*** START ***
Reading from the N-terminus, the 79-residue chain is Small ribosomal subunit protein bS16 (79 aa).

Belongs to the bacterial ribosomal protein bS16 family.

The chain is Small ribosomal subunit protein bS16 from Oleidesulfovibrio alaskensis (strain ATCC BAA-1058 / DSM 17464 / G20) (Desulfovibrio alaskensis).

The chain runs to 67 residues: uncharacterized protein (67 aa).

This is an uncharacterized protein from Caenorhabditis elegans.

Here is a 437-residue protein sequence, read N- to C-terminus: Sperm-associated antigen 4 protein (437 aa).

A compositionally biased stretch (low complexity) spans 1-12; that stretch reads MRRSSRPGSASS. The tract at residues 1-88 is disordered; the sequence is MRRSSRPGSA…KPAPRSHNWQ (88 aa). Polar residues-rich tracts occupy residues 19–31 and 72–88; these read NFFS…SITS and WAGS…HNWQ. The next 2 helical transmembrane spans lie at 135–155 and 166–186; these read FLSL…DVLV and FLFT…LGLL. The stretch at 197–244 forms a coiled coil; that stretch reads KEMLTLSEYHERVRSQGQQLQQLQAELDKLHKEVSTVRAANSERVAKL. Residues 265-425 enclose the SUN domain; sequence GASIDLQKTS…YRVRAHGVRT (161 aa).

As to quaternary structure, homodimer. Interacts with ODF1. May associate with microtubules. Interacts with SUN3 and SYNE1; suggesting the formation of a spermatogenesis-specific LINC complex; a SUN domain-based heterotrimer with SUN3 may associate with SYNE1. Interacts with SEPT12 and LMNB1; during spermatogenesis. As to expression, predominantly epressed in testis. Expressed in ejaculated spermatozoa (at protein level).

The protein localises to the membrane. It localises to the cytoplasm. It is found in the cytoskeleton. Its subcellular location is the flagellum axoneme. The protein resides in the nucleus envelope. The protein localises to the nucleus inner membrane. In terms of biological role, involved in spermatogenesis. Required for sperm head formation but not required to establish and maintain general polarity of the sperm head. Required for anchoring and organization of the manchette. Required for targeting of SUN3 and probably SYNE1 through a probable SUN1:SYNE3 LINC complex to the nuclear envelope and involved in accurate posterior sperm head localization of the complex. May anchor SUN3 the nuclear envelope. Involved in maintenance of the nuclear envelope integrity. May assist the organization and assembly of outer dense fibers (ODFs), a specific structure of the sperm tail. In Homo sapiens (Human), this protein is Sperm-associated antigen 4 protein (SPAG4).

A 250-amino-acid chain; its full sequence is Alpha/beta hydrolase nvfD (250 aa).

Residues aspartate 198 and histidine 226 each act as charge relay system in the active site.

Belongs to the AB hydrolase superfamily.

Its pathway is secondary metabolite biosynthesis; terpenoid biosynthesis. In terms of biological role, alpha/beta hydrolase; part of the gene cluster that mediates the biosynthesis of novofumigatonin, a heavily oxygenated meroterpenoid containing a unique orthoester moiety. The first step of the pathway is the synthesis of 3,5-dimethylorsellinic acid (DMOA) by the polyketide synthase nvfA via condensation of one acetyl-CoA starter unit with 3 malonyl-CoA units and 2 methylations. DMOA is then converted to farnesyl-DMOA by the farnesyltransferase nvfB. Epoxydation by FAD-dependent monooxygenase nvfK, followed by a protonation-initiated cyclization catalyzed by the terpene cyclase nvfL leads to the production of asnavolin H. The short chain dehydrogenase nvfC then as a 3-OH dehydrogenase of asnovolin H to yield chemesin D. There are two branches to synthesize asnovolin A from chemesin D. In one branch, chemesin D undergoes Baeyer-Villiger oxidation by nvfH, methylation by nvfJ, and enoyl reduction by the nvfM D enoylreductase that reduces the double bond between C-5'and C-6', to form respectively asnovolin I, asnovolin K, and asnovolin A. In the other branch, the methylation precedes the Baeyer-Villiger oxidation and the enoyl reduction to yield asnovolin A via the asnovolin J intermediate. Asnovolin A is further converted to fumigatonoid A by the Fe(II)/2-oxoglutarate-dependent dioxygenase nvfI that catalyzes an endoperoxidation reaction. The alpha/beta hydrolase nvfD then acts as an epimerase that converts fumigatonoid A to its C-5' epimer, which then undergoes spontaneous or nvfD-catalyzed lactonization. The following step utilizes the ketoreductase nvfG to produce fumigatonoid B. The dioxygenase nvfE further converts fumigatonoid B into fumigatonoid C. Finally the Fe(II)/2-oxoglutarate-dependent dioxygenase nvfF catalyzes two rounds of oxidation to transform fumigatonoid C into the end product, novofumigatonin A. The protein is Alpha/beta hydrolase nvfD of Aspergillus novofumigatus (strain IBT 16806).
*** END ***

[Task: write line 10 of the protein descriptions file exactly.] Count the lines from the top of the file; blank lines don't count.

A 250-amino-acid chain; its full sequence is Alpha/beta hydrolase nvfD (250 aa).